June 17, 2009 - Updated on January 20, 2016

Crackdown on national and foreign press intensifies

Reporters Without Borders firmly condemns the growing crackdown on independent Iranian and foreign journalists who want to relay what is being said on the streets and to tell the world what is happening in Tehran and other parts of Iran.

A total of 10 journalists have been arrested in the five days since the results of the presidential election were announced.

“The arrests are growing and we are without news of many journalists,” Reporters Without Borders said. “The harassment of foreign journalists has gone too far. The authorities clearly want to get rid of all these unwanted witnesses. Does the regime really hope to conceal an event of this scale from the outside world?”

Around 10 opposition activists, politicians and civil society leaders have been arrested in Tehran and in the major provincial cities of Tabriz, Ispahan and Shiraz since 15 June. Reporters Without Borders has been told that many of those detained have been mistreated.

Mohamad Atryanfar, the publisher of several newspapers including Hamshary, Shargh and Shahrvand Emrouz, has been detained since 15 June. He has reportedly been taken to the security wing of Tehran’s Evin prison.

Although seriously disabled, former Sobh-e-Emrouz editor Saeed Hajjarian was arrested at his Tehran home on the night of 15 June. A pro-reform daily founded in June 1997, shortly after Mohamed Khatami’s election as president, Sobh-e-Emrouz exposed the involvement of politicians and intelligence officials in a series of murders of dissident intellectuals and journalists in 1998. Seen as one of the strategists of the pro-reform movement, Hajjarian was the victim of a murder attempt in March 2000 that left him badly paralysed.

Mohammad Ali Abtahi, also known as the “Blogging Mullah,” was arrested at his Tehran home on the morning of 16 June. A vice-president during the Khatami presidency, he had been acting as an adviser to Mehdi Karoubi, one of the opposition candidates in last week’s presidential election. The news of his arrest was posted on his blog Webneveshteh ( He is the second well-known blogger to be arrested since the election. The first was the journalist Somayeh Tohidloo (, arrested on 14 June.

Aldolfatah Soltani, a lawyer who represents many imprisoned journalists and who is a member of the Human Rights Defenders Centre, was arrested on the orders of the Tehran revolutionary court on 16 June and was reportedly taken to Evin prison’s security wing.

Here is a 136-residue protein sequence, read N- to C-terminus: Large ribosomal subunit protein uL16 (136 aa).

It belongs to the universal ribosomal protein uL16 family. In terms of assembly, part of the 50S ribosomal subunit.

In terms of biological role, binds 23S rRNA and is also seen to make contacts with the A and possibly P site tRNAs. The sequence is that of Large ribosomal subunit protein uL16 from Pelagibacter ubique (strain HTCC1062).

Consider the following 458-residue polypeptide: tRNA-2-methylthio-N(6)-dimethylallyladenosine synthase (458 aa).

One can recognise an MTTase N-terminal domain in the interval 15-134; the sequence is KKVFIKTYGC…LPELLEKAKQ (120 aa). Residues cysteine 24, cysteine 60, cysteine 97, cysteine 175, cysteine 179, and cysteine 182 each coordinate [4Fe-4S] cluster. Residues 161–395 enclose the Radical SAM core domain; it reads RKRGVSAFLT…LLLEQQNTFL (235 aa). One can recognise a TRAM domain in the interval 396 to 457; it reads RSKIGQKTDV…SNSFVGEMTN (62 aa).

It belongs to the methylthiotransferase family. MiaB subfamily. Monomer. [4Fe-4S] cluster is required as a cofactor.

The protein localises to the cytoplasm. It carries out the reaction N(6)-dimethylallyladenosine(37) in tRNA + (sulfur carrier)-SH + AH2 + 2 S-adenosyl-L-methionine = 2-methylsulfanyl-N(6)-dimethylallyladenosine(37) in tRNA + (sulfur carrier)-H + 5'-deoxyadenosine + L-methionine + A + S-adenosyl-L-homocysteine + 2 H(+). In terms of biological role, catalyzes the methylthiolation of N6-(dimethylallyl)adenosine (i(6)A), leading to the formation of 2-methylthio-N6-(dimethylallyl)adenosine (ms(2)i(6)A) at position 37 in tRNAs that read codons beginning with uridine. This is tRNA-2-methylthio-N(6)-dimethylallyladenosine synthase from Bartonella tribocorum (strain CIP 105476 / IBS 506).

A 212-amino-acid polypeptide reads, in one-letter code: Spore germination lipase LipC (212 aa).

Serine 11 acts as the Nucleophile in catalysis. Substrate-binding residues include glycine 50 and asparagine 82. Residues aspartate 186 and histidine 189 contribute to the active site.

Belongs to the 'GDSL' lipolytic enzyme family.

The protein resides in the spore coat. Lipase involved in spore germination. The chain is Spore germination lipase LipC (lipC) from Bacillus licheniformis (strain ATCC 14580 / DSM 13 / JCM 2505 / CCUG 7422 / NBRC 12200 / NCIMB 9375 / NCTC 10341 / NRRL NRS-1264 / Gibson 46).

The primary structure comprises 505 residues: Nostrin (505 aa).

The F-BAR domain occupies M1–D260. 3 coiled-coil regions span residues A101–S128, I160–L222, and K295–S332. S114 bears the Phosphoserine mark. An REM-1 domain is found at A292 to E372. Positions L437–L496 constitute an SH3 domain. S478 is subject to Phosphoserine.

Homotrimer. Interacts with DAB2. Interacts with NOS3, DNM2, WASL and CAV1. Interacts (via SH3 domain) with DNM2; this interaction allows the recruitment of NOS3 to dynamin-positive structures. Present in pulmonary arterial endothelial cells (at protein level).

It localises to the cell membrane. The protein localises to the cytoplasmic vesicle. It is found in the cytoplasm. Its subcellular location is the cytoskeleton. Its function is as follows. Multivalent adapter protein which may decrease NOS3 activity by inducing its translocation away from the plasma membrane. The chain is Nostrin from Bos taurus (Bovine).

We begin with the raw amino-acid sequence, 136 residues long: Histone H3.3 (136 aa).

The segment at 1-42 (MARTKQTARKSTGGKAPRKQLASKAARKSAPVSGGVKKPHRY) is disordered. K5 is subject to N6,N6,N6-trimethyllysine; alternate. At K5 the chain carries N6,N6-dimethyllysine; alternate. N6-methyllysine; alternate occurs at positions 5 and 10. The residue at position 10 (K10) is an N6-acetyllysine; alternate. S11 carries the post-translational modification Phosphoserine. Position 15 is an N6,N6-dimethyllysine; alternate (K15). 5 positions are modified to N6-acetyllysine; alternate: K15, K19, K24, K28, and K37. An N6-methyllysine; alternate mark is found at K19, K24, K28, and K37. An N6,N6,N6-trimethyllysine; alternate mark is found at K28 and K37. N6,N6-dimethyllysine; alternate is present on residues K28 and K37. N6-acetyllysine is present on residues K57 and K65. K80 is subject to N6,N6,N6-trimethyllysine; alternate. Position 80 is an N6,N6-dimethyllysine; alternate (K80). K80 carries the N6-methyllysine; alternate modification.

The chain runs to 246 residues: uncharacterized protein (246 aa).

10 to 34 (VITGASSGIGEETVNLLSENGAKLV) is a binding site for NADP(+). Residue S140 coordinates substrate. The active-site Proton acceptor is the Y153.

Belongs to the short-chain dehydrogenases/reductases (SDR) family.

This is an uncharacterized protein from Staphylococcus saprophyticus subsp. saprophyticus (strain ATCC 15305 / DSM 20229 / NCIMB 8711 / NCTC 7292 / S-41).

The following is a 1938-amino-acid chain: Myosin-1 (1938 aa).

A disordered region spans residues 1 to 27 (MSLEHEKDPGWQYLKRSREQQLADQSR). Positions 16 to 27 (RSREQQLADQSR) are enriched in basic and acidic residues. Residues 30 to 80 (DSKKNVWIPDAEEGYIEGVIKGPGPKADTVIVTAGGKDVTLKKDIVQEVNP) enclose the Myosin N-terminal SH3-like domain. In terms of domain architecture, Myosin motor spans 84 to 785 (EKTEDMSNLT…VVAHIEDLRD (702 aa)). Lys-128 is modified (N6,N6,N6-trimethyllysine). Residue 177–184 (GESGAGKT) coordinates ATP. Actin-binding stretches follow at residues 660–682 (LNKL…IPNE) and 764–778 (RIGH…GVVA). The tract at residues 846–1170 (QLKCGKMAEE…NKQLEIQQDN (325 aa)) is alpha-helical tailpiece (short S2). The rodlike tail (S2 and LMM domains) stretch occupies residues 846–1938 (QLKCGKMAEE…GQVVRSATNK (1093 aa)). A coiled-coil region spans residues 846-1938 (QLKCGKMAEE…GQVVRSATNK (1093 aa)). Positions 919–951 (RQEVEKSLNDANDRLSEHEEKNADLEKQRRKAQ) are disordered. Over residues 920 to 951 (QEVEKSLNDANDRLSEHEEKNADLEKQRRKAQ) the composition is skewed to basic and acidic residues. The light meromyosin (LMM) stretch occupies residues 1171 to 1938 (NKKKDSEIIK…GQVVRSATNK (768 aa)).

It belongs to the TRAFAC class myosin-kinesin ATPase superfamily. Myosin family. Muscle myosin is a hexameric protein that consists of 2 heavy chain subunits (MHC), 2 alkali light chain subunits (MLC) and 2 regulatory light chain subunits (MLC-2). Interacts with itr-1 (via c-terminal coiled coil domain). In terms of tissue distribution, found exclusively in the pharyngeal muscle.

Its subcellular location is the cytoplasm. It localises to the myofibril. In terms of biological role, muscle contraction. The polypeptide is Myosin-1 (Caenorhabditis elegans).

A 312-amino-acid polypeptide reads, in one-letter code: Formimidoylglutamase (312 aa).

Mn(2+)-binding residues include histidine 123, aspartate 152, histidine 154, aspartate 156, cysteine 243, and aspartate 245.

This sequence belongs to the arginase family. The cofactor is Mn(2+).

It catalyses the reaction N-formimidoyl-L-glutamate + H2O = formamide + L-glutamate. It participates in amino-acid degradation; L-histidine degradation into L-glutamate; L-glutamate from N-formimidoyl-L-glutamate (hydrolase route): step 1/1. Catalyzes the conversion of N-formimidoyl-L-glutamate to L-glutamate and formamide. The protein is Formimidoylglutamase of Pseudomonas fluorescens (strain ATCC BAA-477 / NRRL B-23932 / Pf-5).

Saide Lylaz, a business reporter for the newspaper Sarmayeh who has been very critical of President Mahmoud Ahmadinejad’s policies, was arrested at his home in Tehran today. His wife said she did not know where he had been taken. Rohollah Shassavar, a journalist based in the city of Mashad, was also arrested today.

Reporters Without Borders learned of the arrests of journalists Ahmad Zeydabadi, Kivan Samimi Behbani, Abdolreza Tajik and Mahssa Amrabadi on 14 June. Two other journalists arrested on 14 June, Saeed Shariti and Hoda Sabaer, have since been released.

Since 13 June, foreign journalists have been prevented from freely covering the protests that began after the announcement of Ahmadinejad’s reelection victory. Some, including reporters working for France 3, RAI and Reuters, have been physically attacked. Others have been arrested and expelled. They include a Spanish TV crew working for RTVE, a Belgian crew working for RTBF, German crews working for ARD and ZDF and a Dutch crew working for Nederland 2.

Culture and Islamic guidance minister Mohammad Sfar Harandi issued an order on 16 June forbidding the foreign news media “to attend or cover demonstrations that have been organised without the interior ministry’s permission.”

“We are unwanted observers,” said Reporter Yolanda Alvarez of Spanish broadcaster RTVE after being expelled with all of her crew on 15 June. “They want to eliminate every kind of foreign media presence (…) The streets were totally taken over by anti-riot troops yesterday.”

Today, the Revolutionary Guard’s Organised Crime Surveillance Centre issued a written directive to the editors of websites ordering them to suppress “content inviting the population to riot and spreading threats and rumours.” It said there had been “several cases of websites and personal blogs posting articles inciting disturbance of public order and inviting the population to rebel.”

The directive continued: “These sites, created with the help of American and Canadian companies, receive the support of media that are protected by the American and British security services such as the BBC, Radio Farda (Free Europe) and Radio Zamaneh.” It added that the Surveillance Centre would make important revelations in the coming days about these “destructive” networks.

The Iranian authorities continue to demonize the foreign media, especially the western media, accusing them of being “the spokesmen of the rioters.” A foreign ministry press release today referred to them as “enemies” and warned that they would soon be “checkmated.”

France 24 interview with an Iranian observer: